Lesson Plan: Ultraviolet Light
I’m getting ready to do a summer camp all about light in astronomy. I’m particularly focused on doing some experiments with the kids showcasing “invisible” light, or the ways in which we can use light we can’t see to learn about the Universe.
One particular activity is pretty easy and uses inexpensive materials to explore ultraviolet light. Though it doesn’t directly use astronomy, you can use the Sun as a source of ultraviolet light for this experiment. It’s a twist on a common activity using UV-sensitive beads that can be bought pretty cheaply from science supply stores. It also teaches kids the concept of a blinded experimental test, very important to reducing the human factor in rigorous scientific studies.
This particular version of the activity, Invisible Light: Ultraviolet (pdf) was developed as part of an astronomy outreach club in Virginia called Dark Skies, Bright Kids. We had a whole day dedicated to exploring parts of the electromagnetic spectrum that can’t be seen by humans. This activity lets kids use special plastic beads which change color in the presence of ultraviolet light. This same material is used in all of those “magic color changing in the sun” chotchkies you can get in gift shops. (Spoiler: it’s not magic; it’s science.)
You need to prep beforehand, or, if you really want to do a double-blinded experiment, have someone else prep for you. Get several different SPF values of sunscreen and put them into bottles that are labelled with letters, numbers, symbols, or whatever won’t give away the contents. Now, you’re ready to take the activity to your kids!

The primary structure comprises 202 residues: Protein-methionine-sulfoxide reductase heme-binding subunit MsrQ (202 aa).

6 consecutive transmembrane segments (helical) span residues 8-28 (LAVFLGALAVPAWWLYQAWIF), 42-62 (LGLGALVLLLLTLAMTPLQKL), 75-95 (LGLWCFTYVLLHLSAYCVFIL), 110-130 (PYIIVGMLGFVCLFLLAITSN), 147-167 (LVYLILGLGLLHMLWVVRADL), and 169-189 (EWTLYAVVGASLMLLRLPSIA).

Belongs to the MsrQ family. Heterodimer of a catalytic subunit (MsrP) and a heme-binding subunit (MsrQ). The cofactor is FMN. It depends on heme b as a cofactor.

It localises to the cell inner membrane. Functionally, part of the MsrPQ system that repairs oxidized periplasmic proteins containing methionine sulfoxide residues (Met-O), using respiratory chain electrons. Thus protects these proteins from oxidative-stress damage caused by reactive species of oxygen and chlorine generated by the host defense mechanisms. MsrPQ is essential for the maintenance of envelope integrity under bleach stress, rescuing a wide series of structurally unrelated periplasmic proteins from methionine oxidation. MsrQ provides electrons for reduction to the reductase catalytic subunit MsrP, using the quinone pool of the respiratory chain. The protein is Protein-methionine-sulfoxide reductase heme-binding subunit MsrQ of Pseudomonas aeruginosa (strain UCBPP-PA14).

Have them investigate what the UV beads do under regular indoor lights and under an ultraviolet light source, either artificial or the Sun. (Be sure to have tested the artificial light source beforehand and make sure that it works at the right wavelengths for your beads.) Then, introduce them to the randomly labelled bottles of sunscreen and ask them how they might determine which is the most protective. Depending on the age and level of your students, you can give them a little help or a lot in giving them hints or clues. I find it best to give them small plastic baggies to protect the beads from the sunscreen so you can use them again and again. As long as all the sunscreen coatings are done evenly, you should find after the reveal that the ones with higher and higher SPF ratings have the least change to beads colors at the end. But, as the SPF gets higher and higher, the differences become too small to tell.
When you’re done, if you are feeling especially crafty, help the kids make jewelry with their ultraviolet beads. There was one Mothers’ Day when a whole lot of women in one particular Virginia school district got UV-changing jewelry as a gift!